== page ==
The problem was, even five trips to the gym a week and a fat-free diet, the weight was slow to fall off. It was the body he so desired, the lean and buff physic of the models that always filled the gay magazines, the handsome actors the media always portrayed as the image of a gay men and they always seemed to fill the bars he went into. As the weeks past by and he didn’t get that body he found himself slipping down into depression.

He had been so depressed that one weekend he had shut himself away in his flat, not leaving it once until he went back to work on Monday morning. That weekend his appetite vanished, all he consumed was fruit juice and water. When he reached the gym on Monday, after work, he found he’d lost two pounds in weight. At first he was surprised and then delighted, at last he was making progress. With that delight came an idea, a liquid diet.

So, for two days a week he ate no solid food, only drank fluids – low calorie fluids. But soon he grew impatient with his weight loss, it still wasn’t fast enough, and the number of days he ate solid food dropped down to two days a week. Some weeks he ate no solid foods at all. Finally he saw the weight tumble off his frame. Suddenly his clothes were too big for him, that paunch over his trousers was receding, he could begin to see his ribs under his skin, but he was still unhappy. He still didn’t have that lean body he so desired; every time he looked in the mirror, he still saw a fat body reflected back at him.

The less he ate the more he found himself obsessing about food. He would wander around the supermarket mentally selecting the meals he would treat himself to when he’d finally lost enough weight. He’d avidly read restaurant reviews, again promising himself a visit there when he finally had his desired body. Cooking programs became some of his main viewing on television, he even watched the Cookery Channel on his cable TV.

The more weight he lost only meant there was yet more weight to lose. Now the less he ate the slower the weight seemed to fall off him, it felt like he’d never get that body he desired but he couldn’t give up, he couldn’t lose faith in his goal.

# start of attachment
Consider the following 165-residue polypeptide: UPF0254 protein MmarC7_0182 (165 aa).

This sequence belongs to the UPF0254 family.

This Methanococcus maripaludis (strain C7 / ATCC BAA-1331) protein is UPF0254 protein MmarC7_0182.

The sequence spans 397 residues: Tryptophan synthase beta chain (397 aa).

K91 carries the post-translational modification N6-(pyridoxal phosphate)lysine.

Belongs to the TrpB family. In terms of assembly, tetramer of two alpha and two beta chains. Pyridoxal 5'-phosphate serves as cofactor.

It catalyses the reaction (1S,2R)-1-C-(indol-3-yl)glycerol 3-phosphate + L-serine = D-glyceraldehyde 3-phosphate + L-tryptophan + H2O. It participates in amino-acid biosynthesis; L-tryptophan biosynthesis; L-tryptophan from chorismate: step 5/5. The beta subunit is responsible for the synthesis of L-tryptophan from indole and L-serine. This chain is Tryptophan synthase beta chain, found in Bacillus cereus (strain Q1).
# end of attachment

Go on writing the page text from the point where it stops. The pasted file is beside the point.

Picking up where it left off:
He’d stopped going to the gym, he simply didn’t have the energy for it; he didn’t go to bars anymore, not because of rejection but simply one drink would make him drunk; his sex drive had gone too, rarely did he get an erection anymore; and he seemed tired all the time, but he couldn’t stop. He had to be thin, thin and desirable.

Recently, the griping and grumbling pains in his stomach had been getting more frequent and severe. More often drinking water didn’t ease them, no matter how much he drank. He didn’t like to take pain killers because they made his head spin. So, now all he could do was wait for them to ease, even if it took all night.

He returned to the sitting room, a soap opera was playing on the television, and dropped down onto the sofa. God he was tired tonight, his eyelids felt so heavy and it was only early evening. The griping pain in his stomach, even after all the water he’d drunk, was rapidly returning. He closed his eyes, for a moment the tiredness surpassing the stomach pains, and fall back onto the sofa, his body feeling so weak.

Comment Log in or Join Tablo to comment on this chapter...

You might like Drew Payne's other books...